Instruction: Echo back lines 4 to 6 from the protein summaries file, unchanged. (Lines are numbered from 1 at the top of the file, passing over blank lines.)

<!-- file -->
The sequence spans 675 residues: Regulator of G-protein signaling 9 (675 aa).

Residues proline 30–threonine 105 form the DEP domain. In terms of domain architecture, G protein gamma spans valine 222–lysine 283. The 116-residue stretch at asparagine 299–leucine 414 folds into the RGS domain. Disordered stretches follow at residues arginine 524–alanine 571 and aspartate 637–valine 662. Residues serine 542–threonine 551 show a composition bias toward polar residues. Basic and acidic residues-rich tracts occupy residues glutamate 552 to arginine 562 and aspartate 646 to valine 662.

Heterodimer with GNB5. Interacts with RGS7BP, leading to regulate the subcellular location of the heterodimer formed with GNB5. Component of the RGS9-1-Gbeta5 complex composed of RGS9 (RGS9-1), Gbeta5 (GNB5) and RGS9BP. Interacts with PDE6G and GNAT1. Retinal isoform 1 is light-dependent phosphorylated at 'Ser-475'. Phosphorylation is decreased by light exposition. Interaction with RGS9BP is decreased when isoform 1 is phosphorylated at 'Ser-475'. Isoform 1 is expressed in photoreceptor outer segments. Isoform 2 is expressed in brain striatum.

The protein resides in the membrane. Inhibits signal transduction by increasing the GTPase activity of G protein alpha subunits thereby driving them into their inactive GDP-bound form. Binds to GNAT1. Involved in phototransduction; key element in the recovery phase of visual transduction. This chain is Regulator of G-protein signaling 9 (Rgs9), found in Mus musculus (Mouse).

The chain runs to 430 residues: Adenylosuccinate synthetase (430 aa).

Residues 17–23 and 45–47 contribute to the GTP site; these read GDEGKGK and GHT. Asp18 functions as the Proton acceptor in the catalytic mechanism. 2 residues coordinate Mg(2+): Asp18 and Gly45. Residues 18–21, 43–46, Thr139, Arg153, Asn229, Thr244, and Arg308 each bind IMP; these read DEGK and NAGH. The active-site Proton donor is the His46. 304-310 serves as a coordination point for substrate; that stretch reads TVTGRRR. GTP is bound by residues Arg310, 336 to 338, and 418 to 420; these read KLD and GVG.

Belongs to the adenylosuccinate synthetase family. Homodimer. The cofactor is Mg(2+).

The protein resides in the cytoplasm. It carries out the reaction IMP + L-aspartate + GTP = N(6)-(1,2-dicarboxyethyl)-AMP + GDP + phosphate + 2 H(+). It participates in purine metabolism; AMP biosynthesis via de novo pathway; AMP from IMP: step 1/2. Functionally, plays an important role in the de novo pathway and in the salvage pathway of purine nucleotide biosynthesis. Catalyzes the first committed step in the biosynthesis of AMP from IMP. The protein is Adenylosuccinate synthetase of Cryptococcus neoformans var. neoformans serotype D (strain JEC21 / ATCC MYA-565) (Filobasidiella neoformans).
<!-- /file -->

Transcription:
The protein resides in the membrane. Inhibits signal transduction by increasing the GTPase activity of G protein alpha subunits thereby driving them into their inactive GDP-bound form. Binds to GNAT1. Involved in phototransduction; key element in the recovery phase of visual transduction. This chain is Regulator of G-protein signaling 9 (Rgs9), found in Mus musculus (Mouse).

The chain runs to 430 residues: Adenylosuccinate synthetase (430 aa).

Residues 17–23 and 45–47 contribute to the GTP site; these read GDEGKGK and GHT. Asp18 functions as the Proton acceptor in the catalytic mechanism. 2 residues coordinate Mg(2+): Asp18 and Gly45. Residues 18–21, 43–46, Thr139, Arg153, Asn229, Thr244, and Arg308 each bind IMP; these read DEGK and NAGH. The active-site Proton donor is the His46. 304-310 serves as a coordination point for substrate; that stretch reads TVTGRRR. GTP is bound by residues Arg310, 336 to 338, and 418 to 420; these read KLD and GVG.